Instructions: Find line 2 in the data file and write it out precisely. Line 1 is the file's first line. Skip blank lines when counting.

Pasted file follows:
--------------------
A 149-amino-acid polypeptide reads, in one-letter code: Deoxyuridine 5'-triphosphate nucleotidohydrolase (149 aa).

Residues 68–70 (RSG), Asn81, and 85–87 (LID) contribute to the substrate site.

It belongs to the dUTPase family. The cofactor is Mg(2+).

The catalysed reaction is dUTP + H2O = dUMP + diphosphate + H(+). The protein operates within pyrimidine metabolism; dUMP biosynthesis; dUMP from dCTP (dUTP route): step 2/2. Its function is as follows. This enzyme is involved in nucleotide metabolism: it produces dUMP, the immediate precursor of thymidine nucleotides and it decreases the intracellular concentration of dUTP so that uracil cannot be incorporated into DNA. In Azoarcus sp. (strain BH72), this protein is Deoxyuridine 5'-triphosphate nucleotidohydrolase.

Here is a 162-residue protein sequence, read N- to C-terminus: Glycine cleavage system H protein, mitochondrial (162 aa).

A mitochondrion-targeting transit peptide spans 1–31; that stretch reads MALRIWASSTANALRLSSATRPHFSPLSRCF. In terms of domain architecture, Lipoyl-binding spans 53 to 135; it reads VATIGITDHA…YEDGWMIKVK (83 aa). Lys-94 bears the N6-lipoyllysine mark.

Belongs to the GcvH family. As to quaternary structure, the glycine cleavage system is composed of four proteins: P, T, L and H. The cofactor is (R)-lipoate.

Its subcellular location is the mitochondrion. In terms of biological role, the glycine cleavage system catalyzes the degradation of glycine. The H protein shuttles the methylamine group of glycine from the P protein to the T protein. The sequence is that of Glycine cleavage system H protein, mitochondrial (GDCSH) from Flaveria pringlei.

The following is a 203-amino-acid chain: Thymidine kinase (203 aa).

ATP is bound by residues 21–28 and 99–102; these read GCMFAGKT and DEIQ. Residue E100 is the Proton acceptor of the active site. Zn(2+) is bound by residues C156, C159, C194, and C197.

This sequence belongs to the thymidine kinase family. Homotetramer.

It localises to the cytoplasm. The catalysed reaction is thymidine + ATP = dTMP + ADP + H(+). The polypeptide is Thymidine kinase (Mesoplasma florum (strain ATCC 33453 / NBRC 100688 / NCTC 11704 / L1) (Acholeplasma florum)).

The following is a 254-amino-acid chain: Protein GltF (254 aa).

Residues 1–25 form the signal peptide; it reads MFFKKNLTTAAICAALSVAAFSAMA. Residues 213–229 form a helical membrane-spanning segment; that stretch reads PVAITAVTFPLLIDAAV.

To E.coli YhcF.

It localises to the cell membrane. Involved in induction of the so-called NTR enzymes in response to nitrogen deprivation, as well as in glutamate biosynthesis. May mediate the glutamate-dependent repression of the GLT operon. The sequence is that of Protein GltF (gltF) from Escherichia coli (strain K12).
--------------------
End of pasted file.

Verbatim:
Residues 68–70 (RSG), Asn81, and 85–87 (LID) contribute to the substrate site.